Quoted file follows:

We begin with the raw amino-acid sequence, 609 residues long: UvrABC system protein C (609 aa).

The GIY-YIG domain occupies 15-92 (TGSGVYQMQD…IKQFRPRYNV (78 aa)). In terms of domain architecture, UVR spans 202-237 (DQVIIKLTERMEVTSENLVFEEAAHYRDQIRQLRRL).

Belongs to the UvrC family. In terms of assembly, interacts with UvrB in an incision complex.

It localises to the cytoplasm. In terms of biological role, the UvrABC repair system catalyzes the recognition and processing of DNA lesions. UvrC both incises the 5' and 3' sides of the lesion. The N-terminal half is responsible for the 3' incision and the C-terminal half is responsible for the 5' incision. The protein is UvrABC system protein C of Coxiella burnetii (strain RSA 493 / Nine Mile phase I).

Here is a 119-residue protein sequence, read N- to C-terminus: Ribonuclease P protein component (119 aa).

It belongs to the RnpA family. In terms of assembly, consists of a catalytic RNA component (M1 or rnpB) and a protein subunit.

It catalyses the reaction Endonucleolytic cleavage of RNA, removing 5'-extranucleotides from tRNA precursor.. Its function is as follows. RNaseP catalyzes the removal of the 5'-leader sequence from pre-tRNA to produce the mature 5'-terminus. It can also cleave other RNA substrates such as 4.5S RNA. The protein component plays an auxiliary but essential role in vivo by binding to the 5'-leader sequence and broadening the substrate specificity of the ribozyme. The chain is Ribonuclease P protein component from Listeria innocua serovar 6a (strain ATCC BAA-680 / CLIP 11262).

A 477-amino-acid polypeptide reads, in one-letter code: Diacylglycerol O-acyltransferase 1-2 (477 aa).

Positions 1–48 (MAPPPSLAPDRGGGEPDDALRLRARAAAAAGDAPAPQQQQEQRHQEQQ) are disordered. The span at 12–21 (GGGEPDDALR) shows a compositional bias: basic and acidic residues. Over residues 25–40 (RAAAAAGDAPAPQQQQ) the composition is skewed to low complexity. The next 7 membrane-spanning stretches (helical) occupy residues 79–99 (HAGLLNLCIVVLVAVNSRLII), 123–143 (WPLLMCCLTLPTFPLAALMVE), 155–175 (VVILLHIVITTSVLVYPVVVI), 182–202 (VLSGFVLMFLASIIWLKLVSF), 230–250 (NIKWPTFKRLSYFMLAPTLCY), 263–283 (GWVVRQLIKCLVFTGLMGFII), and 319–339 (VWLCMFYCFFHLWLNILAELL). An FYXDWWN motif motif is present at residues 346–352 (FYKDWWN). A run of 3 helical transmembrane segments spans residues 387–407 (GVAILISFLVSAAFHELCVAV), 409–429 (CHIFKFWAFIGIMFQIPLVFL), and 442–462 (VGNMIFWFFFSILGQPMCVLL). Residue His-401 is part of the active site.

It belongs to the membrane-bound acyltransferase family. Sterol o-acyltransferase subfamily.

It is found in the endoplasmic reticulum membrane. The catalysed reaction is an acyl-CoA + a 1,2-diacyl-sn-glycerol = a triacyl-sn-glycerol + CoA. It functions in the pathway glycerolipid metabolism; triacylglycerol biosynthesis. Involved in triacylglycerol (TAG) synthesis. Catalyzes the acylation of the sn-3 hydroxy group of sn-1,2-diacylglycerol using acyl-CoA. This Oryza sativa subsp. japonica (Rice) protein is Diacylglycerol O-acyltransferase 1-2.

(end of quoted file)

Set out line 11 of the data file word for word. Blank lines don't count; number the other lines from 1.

It is found in the endoplasmic reticulum membrane. The catalysed reaction is an acyl-CoA + a 1,2-diacyl-sn-glycerol = a triacyl-sn-glycerol + CoA. It functions in the pathway glycerolipid metabolism; triacylglycerol biosynthesis. Involved in triacylglycerol (TAG) synthesis. Catalyzes the acylation of the sn-3 hydroxy group of sn-1,2-diacylglycerol using acyl-CoA. This Oryza sativa subsp. japonica (Rice) protein is Diacylglycerol O-acyltransferase 1-2.